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Belfast reaches new heights

OPENING a €60 million hotel in 2018, in the haze of Brexit chaos and uncertainty, might seem to run somewhat counter-intuitive. But the Grand Central in Belfast can rightly lay claim to being a proud symbol of this great city’s determination to carve out its future on its own terms.

Part of the Hastings Hotel Group – who also own the nearby Europa, Stormount and Culloden Hotels – the Grand Central, at 23 storeys, is Ireland’s tallest hotel. Located on Bedford Street, it has replaced a once anonymous office block to become one of Belfast’s most impressive buildings and a valuable addition to the city’s tourism offering. Growing demand for overnight accommodation in Belfast was a deciding factor when developing the hotel and the Grand Central has added 300 superbly appointed bedrooms to the market.

Despite its sleek design and 21st century feel, the hotel’s very name is a nod to history; a modern reincarnation of the Victorian-era Grand Central which operated on Royal Avenue from 1893 until the 1970s. 

Expansive floor to ceiling windows in the bedrooms offer stunning panoramic views across the city. If you look closely, you can even see the iconic Harland and Wolff cranes in the distance, reminding you to put a visit to the city’s Titanic Quarter on your travel itinerary. Directly below, you’re struck by the instantly recognisable grandeur of Belfast City Hall.

All guest bedrooms are superbly appointed and raise the bar when it comes to comfort and relaxation. It’s well worth looking for one of the rooms on the higher floors to get the full Grand Central experience.

The hotel has made quite an impact on Belfast’s social scene, not least for its spectacular Observatory Bar on the 23rd floor which offers unparalleled levels of sophistication. You will literally be living the high life as you sip a pre-dinner cocktail with the stunning backdrop of Belfast’s city lights surrounding you on all sides. It feels like New York chic mixed with Northern Ireland hospitality.

On the ground floor, the Grand Café has become the venue of choice for locals and tourists alike. Be it for coffee or a long, lazy lunch over a glass wine or craft beer, the atmosphere is less formal than the Observatory Bar but exudes understated elegance.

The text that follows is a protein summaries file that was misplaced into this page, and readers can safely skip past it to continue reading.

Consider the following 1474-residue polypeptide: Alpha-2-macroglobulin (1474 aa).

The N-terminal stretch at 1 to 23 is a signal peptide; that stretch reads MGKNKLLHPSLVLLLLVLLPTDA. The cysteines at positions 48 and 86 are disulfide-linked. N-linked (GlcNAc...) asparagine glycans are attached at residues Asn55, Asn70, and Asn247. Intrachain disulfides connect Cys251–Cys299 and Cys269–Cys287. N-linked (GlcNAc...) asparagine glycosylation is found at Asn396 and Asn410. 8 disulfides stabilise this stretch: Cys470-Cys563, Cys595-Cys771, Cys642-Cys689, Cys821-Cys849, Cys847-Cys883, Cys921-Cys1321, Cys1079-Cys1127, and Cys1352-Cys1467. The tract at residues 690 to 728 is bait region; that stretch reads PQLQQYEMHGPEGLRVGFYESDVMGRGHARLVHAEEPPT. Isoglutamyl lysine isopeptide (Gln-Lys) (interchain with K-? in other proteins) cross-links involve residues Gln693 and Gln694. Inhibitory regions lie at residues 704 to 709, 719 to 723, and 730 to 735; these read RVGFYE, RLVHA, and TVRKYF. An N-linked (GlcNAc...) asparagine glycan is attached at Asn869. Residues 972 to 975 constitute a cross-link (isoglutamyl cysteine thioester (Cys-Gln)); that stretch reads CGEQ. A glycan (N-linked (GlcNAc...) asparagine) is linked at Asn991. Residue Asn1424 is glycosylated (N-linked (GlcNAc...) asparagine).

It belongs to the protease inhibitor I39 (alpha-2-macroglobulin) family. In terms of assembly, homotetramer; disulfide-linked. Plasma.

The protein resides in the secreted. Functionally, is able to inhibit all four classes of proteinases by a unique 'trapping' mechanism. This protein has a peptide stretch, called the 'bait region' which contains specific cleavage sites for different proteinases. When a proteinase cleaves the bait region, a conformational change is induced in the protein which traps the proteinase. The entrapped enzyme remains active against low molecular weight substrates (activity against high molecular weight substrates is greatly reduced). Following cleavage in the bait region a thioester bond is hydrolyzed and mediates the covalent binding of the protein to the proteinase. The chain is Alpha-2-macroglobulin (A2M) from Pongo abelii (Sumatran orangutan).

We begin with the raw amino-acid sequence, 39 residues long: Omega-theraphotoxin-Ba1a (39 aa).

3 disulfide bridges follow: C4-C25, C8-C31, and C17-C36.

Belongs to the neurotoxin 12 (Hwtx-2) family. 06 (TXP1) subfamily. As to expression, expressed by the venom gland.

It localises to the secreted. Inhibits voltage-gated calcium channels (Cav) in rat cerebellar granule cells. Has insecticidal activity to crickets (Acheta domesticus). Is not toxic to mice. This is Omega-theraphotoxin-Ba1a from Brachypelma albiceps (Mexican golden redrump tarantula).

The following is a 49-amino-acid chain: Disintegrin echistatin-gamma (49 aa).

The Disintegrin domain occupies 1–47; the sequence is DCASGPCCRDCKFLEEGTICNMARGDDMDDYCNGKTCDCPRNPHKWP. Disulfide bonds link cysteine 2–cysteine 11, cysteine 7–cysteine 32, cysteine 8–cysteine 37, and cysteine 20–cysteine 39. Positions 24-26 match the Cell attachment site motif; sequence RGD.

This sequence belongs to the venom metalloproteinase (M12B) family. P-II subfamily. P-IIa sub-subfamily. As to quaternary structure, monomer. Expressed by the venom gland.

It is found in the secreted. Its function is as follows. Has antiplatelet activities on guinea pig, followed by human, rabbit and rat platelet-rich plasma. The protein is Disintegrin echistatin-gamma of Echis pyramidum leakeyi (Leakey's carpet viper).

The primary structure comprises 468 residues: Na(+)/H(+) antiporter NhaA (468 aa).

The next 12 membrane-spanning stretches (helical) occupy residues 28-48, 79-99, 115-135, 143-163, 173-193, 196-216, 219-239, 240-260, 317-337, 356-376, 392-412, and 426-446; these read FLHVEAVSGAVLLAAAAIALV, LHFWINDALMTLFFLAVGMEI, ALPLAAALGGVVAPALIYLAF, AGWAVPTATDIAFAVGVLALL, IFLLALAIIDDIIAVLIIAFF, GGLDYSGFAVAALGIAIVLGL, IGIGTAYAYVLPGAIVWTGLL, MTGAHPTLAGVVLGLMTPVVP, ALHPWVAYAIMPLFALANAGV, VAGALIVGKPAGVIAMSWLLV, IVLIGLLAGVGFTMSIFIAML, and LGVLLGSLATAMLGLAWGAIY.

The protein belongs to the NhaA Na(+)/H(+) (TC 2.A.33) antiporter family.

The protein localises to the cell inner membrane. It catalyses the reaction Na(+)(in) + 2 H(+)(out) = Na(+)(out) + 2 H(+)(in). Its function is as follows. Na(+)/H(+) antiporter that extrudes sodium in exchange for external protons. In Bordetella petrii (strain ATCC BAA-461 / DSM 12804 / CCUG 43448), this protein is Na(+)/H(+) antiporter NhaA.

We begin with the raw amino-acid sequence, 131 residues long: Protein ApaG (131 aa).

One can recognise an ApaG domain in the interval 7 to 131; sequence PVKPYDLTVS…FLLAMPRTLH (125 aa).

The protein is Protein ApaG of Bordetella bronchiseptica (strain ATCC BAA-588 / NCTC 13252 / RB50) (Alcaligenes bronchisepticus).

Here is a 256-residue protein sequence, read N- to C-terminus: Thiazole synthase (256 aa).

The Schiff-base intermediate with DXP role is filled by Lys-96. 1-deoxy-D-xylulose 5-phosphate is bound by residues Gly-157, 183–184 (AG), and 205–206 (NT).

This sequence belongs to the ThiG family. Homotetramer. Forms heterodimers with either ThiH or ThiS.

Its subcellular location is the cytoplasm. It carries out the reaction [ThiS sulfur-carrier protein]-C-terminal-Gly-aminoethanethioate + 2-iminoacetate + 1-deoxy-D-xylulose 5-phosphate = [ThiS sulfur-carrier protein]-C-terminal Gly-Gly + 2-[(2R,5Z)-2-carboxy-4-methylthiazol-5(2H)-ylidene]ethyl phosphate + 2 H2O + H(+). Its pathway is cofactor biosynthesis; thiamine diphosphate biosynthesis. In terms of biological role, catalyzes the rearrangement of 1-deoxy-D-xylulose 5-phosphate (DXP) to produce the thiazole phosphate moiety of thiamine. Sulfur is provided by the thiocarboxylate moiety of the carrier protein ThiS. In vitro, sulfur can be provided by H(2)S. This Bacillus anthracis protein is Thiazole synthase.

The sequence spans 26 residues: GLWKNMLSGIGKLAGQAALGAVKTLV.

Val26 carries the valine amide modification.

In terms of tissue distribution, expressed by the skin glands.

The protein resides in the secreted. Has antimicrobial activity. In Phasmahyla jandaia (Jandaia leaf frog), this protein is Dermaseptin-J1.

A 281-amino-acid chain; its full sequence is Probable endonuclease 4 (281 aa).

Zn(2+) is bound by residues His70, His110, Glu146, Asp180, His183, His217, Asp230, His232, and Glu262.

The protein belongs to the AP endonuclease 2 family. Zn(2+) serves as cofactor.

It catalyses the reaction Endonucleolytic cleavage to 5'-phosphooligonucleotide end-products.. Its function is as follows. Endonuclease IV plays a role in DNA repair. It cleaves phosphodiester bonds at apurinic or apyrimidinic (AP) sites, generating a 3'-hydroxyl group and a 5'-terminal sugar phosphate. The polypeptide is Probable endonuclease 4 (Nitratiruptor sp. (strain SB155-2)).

The seahorse is a symbol of Belfast’s great maritime history, which is where the Grand Central’s main restaurant draws its inspiration from. The excellence of the food on offer is matched by the friendliness and professionalism of the staff. Hotel guests will be happy to start their day here as the Seahorse Restaurant is also home to Belfast’s finest breakfast.

While it’s highly tempting not to leave the comfort of the Grand Central for the duration of your stay, the lure of this wonderful city makes it impossible not to venture outside. From politics to music, you are surrounded by a sense of history and occasion at every turn. 

Let’s start with the music. In Belfast, we’re not just talking local heroes like Van Morrison who wrote about the city’s streets in some of his most loved songs. At Ulster Hall, for instance, Led Zeppelin performed ‘Stairway to Heaven’ for the very first time in the early 1970s – how about that for a claim to fame?

The Grand Central Hotel, which is located in the up-and-coming Linen Quarter, is right at the heart of the action, be it for shopping, entertainment or dining out. Belfast City Hall is just a skip across the road and, apart from its official functions, regularly hosts music events, street performances and markets within its grounds.

Also close by is the Cathedral Quarter, which can probably be best described as a classier version of Temple Bar; its streets lined with trendy bars, delicatessens and world-class restaurants. You could lose yourself here for an entire weekend.

One of the best ways to see the city is by booking one of the famous Black Cab tours. Our guide, Billy Scott, is something of a local legend. Part-comedian, part-storyteller, part-historian, he offers his passengers a fascinating insight into Belfast’s turbulent past. 

Although many of his stories are infused with that trademark Belfast wit, Billy respectfully changes tone when he drives through suburbs that were at the centre of sectarian conflict. The tour takes in the world-famous murals and you are even invited to add your own piece of legalised graffiti to the peace wall that divided loyalist and nationalist communities. For more information visit

But the Troubles are only part of Belfast’s history – a history its citizens openly acknowledge – and this is best exemplified by Titanic Belfast. Most deservedly, Titanic Belfast was voted the World’s Leading Tourist Attraction in 2016.

It is impossible not to feel emotional as you stand on the very spot where the ill-fated ship was launched in 1912.

The overall shape of the building represents the bow of the ship and the hulls are the same height of Titanic, from keel to deck. Over six floors there are nine interpretive and interactive galleries that tell the story of Titanic, from its design, construction and launch to the night of the disaster when it struck an iceberg on its maiden voyage. Visit

Given everything that Belfast has to offer, it is bizarre that it is often overlooked as a weekend destination, particularly when you consider that Dublin is just an hour and half away by car. If you really want to unwind, we suggest that you take the Enterprise train from Connolly station to Belfast.

Tony McCullagh visited Belfast courtesy of the Hastings Hotel Group. Other hotels in the group include the Slieve Donard Resort and Spa, the Everglades Hotel in Derry, Ballygally Castle, the Europa in Belfast, Culloden Estate and Spa and the Stormont Hotel. For details on the latest offers at the Grand Central Belfast, visit or phone 028 90231066.

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